Psychological outcomes of siblings of cancer survivors: A report from the Childhood Cancer Survivor Study

David Buchbinder, Jacqueline Casillas, Kevin R. Krull, Pam Goodman, Wendy Leisenring, Christopher Recklitis, Melissa A. Alderfer, Leslie L. Robison, Gregory T. Armstrong, Alicia Kunin-Batson, Margaret Stuber, Lonnie K. Zeltzer

Research output: Contribution to journalArticle

41 Scopus citations


Objective: To identify risk factors for adverse psychological outcomes among adult siblings of long-term survivors of childhood cancer. Methods: Cross-sectional, self-report data from 3083 adult siblings (mean age 29 years, range 18-56 years) of 5 + year survivors of childhood cancer were analyzed to assess psychological outcomes as measured by the Brief Symptom Inventory-18 (BSI-18). Sociodemographic and health data, reported by both the siblings and their matched cancer survivors, were explored as risk factors for adverse sibling psychological outcomes through multivariable logistic regression. Results: Self-reported symptoms of psychological distress, as measured by the global severity index of the BSI-18, were reported by 3.8% of the sibling sample. Less than 1.5% of siblings reported elevated scores on two or more of the subscales of the BSI-18. Risk factors for sibling depression included having a survivor brother (OR 2.22, 95% CI 1.42-3.55), and having a survivor with impaired general health (OR 2.15, 95% CI 1.18-3.78). Siblings who were younger than the survivor reported increased global psychological distress (OR 1.81, 95% CI 1.05-3.12), as did siblings of survivors reporting global psychological distress (OR 2.32, 95% CI 1.08-4.59). Siblings of sarcoma survivors reported more somatization than did siblings of leukemia survivors (OR 2.07, 95% CI 1.05-3.98). Conclusions: These findings suggest that siblings of long-term childhood cancer survivors are psychologically healthy in general. There are, however, small subgroups of siblings at risk for long-term psychological impairment who may benefit from preventive risk-reduction strategies during childhood while their sibling with cancer is undergoing treatment.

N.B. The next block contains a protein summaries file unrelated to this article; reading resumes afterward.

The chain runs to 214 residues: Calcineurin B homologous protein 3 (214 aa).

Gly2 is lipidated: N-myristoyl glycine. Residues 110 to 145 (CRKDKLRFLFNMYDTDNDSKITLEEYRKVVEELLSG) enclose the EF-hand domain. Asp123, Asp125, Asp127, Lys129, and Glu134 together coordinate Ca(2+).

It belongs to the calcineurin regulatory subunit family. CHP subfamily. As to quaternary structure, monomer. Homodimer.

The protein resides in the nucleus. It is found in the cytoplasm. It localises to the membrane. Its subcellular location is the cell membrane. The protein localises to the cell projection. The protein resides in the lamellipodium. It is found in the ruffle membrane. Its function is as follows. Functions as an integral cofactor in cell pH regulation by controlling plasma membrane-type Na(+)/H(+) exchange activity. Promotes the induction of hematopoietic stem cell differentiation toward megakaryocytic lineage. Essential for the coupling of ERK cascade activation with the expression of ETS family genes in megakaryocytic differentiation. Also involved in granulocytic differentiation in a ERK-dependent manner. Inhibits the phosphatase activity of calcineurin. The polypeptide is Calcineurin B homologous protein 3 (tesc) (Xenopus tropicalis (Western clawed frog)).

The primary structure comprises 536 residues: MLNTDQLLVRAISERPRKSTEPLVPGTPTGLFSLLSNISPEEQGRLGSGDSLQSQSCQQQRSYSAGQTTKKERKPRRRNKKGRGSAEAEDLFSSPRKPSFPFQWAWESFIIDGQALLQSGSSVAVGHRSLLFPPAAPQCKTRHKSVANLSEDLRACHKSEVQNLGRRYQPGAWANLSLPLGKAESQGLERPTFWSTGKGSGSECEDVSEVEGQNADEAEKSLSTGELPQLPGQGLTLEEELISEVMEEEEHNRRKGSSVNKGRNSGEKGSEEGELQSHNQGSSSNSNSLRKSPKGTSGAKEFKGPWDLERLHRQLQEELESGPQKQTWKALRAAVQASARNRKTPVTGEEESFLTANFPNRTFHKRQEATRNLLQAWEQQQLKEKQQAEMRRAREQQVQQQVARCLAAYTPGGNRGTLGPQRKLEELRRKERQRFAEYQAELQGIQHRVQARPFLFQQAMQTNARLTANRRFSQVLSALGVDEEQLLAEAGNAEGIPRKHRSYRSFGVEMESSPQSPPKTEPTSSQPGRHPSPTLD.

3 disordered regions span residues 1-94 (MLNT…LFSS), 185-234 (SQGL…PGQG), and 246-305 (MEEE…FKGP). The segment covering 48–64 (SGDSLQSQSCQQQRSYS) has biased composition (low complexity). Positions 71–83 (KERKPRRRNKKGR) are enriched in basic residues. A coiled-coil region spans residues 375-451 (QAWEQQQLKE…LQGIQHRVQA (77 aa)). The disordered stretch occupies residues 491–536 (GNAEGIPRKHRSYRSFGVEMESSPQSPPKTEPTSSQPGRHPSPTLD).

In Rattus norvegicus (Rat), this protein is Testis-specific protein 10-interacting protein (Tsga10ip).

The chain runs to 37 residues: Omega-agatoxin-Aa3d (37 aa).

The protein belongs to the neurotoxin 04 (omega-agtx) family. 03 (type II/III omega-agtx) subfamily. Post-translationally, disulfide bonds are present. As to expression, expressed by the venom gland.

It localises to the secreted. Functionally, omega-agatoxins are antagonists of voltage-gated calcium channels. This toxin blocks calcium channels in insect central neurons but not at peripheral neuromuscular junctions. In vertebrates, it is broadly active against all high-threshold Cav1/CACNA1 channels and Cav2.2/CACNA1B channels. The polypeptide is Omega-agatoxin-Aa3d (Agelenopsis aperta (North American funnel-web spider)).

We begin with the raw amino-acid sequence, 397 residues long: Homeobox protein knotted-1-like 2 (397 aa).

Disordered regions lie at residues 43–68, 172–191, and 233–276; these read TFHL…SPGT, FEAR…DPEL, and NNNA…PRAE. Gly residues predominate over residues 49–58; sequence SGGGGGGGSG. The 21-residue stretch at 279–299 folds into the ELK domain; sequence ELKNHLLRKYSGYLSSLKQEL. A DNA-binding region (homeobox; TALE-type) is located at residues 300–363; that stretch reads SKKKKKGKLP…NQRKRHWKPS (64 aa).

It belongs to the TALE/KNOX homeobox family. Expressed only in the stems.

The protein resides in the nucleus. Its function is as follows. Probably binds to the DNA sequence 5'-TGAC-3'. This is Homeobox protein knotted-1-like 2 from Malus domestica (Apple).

Original languageEnglish (US)
Pages (from-to)1259-1268
Number of pages10
Issue number12
StatePublished - Dec 2011

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